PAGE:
John Tengo Jabavu was a prominent pioneer journalist and the founder of the first black owned newspaper Imvo Zabantsundu. In October 1886 his first son, Davidson, was born in King William’s Town. Like his father, Davidson Don Tengo Jabavu (affectionately known as D. D. T Jabavu) played an incredibly important role in our media history. Changing the course of the future and fighting for equality and justice through the pen ran through Davidson Don Tengo Jabavu’s blood.
Davidson Don Tengo Jabavu lived through a significant time in the history of South Africa. He began his schooling in 1899, at the beginning of the second Anglo-Boer War, in Morija, Lesotho. This is where he learned Sesotho which is one of the languages he would later teach at the University of Fort Hare in the Eastern Cape, where he became the first black professor.
At the end of the decisive war between Afrikanerdom and British Imperialism, the young D. D. T Jabavu made his way to back to the Cape Colony to the Lovedale Institution. The move to Alice came after he was denied access to Dale College in King William’s Town because of the colour of his skin.
After leaving Lovedale he went to Colwyn Bay, north of Wales, where he completed his matriculation. He continued to make history alongside his father, who in 1883, when young Jabavu was only two years old, became the second isiXhosa speaker to pass the Cape matriculation examination. The young Jabavu learnt the importance of education from a young age and went on to graduate with a Bachelor of Arts Degree and Honours in English, cum laude, at the University of London in 1912 the same year the ANC was formed. At the time he was in his late twenties.
Jabavu became a man of stature, first in his father’s eyes and then to the rest of the continent, when he went to read towards a diploma in the theory and practice of teaching at Birmingham University. As a pedagogue, he also sailed to the United States to learn about the methods of education at Tuskegee Institution.
His visit to the United States was around the same time as the revered South African intellectual, journalist, linguist, politician, and writer Sol Plaatje. Jabavu rubbed shoulders with prominent South Africans such as Plaatje as well as highly respected Africans in the diaspora including Booker T. Washington, W.E.B. Du Bois and the Jamaican-born Marcus Garvey, who in the early 1920s, birthed the Universal Negro Improvement Association (UNIA) as well as African Communities League. UNIA sought African emancipation from European colonialism, black politico-economic advancement including institutions religion, education and culture.
A thinking teacher
D. D. T Jabavu turned 66 in 1951 and became the first black to deliver an address at the graduation at Fort Hare. Three years later, Rhodes University awarded him Doctor of Philosophy (Honoris Causa) and this was followed by an election as Professor Emeritus of Fort Hare.
D. D. T Jabavu took great interest in land when he became a founder and organiser of the Native Farmer’s Association (NFA), the NFA enjoyed membership of over 40 individuals. Following that came South African Natives Farmers Congress, the Cape African Teachers Association, the South African Federation of African Teachers as well as the Cape Native Voters Association.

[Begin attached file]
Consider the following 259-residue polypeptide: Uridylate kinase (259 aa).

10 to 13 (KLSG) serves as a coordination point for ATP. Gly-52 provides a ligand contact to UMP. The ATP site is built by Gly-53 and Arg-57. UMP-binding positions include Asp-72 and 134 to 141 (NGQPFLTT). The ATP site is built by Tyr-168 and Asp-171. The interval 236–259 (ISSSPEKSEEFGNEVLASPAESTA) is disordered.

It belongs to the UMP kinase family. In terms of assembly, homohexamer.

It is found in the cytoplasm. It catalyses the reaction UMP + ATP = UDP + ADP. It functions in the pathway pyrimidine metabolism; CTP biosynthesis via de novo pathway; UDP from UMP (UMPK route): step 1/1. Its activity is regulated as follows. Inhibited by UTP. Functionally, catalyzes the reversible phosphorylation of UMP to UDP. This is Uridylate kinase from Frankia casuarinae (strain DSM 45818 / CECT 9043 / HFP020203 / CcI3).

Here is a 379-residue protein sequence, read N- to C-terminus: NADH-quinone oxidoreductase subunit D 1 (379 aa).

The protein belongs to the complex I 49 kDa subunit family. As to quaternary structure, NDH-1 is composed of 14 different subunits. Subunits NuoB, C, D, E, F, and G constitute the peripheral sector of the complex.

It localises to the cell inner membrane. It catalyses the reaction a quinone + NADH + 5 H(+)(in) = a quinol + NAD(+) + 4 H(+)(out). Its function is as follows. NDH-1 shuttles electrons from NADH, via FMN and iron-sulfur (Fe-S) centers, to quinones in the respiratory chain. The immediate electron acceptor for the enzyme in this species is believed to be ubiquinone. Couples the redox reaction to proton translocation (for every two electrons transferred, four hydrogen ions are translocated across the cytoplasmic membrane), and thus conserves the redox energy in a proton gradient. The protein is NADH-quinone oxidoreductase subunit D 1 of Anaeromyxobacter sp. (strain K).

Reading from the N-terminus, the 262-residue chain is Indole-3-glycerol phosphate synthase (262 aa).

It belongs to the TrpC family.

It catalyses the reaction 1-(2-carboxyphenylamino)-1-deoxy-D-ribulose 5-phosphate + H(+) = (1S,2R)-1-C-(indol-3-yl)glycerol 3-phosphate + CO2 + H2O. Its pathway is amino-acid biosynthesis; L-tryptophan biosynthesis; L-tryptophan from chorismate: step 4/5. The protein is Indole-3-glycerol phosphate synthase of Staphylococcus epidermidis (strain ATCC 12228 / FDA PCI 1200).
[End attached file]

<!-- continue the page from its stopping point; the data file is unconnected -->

He was also the president of the All African Convention, an umbrella organisation comprised numerous organisations opposing segregation legislations passed by J.B.M. Hertzog’s government.
Like his father, he would be one of the second-generation black elites who followed in their fathers’ footsteps to become well-known intellectuals and newspapermen. Together with Herbert Msane and Cleopas Kunene, D. D. T Jabavu would head the ANC newspaper, Abantu-Batho. Msane was the first-born son of one of the founders and editors of the ANC, Saul Msane, who was a contemporary of John Tengo Jabavu. In fact, when Msane was studying at Healdtown, he became Imvo Zabantsundu’s correspondent in Edendale.
The founding father and newspaper man
D. D. T Jabavu was well travelled. According to a write up by South African History Online, he attended a conference in Jerusalem and toured Europe in 1928. He visited the United States more than once, in 1931 and in 1937, he also visited India in 1949 where he met the then President, Dr. Rajendra Prasad, and the then Prime Minister, Jawaharalal Nehru.
D. D. T Jabavu also trained a choir in Lovedale and when the Royal family visited the area they were so pleased by the performance that medals were bestowed on him by King George VI and Queen Elizabeth. He was indeed a man of many talents. The Royal Society in London honoured him with a Bronze Medal for outstanding service to his continent.
South African History Online writes: “It was entirely fitting that public recognition on a national scale should be paid to the memory of Prof Jabavu, who was not only a teacher and interpreter, but also a mediator at the interface of race relations in Southern Africa. He was committed to constitutional, non-violent methods of political advocacy and was convinced that sound public opinion would in time result in real progress across the whole socio-political spectrum.”
D. D. T Jabavu penned over 30 publications including books, pamphlets and chapters, both in isiXhosa and English. The highlight of his writing career must have been when he wrote his father’s biography titled: The Life of John Tengo Jabavu (1922). Notably, The Black Problem (1920), The Segregation Fallacy and Other Papers (1928) and IziDungulwana (1958) were his other publications, the last one preceded his last days on this side of the grave, where he joined his father and ancestors on the other side.